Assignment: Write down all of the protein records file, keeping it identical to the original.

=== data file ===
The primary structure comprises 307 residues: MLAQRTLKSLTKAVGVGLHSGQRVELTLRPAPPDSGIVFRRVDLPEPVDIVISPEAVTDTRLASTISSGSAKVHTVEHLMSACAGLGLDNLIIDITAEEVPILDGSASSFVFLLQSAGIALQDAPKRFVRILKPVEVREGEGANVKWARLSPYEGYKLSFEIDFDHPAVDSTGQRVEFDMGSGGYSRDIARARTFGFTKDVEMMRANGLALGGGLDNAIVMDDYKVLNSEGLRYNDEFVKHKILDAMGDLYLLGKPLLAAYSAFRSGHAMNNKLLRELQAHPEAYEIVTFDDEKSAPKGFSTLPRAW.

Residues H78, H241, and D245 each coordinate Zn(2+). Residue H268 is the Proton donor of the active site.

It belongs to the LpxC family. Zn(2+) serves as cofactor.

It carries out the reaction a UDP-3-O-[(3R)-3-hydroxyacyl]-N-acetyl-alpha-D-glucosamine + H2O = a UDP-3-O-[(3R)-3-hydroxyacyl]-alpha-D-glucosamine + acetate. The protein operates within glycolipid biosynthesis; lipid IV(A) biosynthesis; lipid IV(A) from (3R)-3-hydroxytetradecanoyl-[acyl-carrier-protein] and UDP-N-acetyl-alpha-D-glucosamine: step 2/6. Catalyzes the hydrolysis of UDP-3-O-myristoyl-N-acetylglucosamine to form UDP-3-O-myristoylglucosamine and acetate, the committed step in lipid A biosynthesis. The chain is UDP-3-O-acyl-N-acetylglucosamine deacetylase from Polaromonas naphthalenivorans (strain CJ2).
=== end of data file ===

The primary structure comprises 307 residues: MLAQRTLKSLTKAVGVGLHSGQRVELTLRPAPPDSGIVFRRVDLPEPVDIVISPEAVTDTRLASTISSGSAKVHTVEHLMSACAGLGLDNLIIDITAEEVPILDGSASSFVFLLQSAGIALQDAPKRFVRILKPVEVREGEGANVKWARLSPYEGYKLSFEIDFDHPAVDSTGQRVEFDMGSGGYSRDIARARTFGFTKDVEMMRANGLALGGGLDNAIVMDDYKVLNSEGLRYNDEFVKHKILDAMGDLYLLGKPLLAAYSAFRSGHAMNNKLLRELQAHPEAYEIVTFDDEKSAPKGFSTLPRAW.

Residues H78, H241, and D245 each coordinate Zn(2+). Residue H268 is the Proton donor of the active site.

It belongs to the LpxC family. Zn(2+) serves as cofactor.

It carries out the reaction a UDP-3-O-[(3R)-3-hydroxyacyl]-N-acetyl-alpha-D-glucosamine + H2O = a UDP-3-O-[(3R)-3-hydroxyacyl]-alpha-D-glucosamine + acetate. The protein operates within glycolipid biosynthesis; lipid IV(A) biosynthesis; lipid IV(A) from (3R)-3-hydroxytetradecanoyl-[acyl-carrier-protein] and UDP-N-acetyl-alpha-D-glucosamine: step 2/6. Catalyzes the hydrolysis of UDP-3-O-myristoyl-N-acetylglucosamine to form UDP-3-O-myristoylglucosamine and acetate, the committed step in lipid A biosynthesis. The chain is UDP-3-O-acyl-N-acetylglucosamine deacetylase from Polaromonas naphthalenivorans (strain CJ2).